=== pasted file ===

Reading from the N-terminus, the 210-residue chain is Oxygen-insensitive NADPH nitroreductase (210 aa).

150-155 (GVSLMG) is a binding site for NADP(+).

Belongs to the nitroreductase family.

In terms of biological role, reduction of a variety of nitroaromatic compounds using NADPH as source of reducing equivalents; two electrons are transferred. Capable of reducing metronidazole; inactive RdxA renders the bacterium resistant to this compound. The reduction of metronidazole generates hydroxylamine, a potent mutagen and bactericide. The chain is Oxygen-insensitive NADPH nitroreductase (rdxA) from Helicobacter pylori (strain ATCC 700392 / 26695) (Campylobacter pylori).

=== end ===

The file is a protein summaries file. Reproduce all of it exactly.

Reading from the N-terminus, the 210-residue chain is Oxygen-insensitive NADPH nitroreductase (210 aa).

150-155 (GVSLMG) is a binding site for NADP(+).

Belongs to the nitroreductase family.

In terms of biological role, reduction of a variety of nitroaromatic compounds using NADPH as source of reducing equivalents; two electrons are transferred. Capable of reducing metronidazole; inactive RdxA renders the bacterium resistant to this compound. The reduction of metronidazole generates hydroxylamine, a potent mutagen and bactericide. The chain is Oxygen-insensitive NADPH nitroreductase (rdxA) from Helicobacter pylori (strain ATCC 700392 / 26695) (Campylobacter pylori).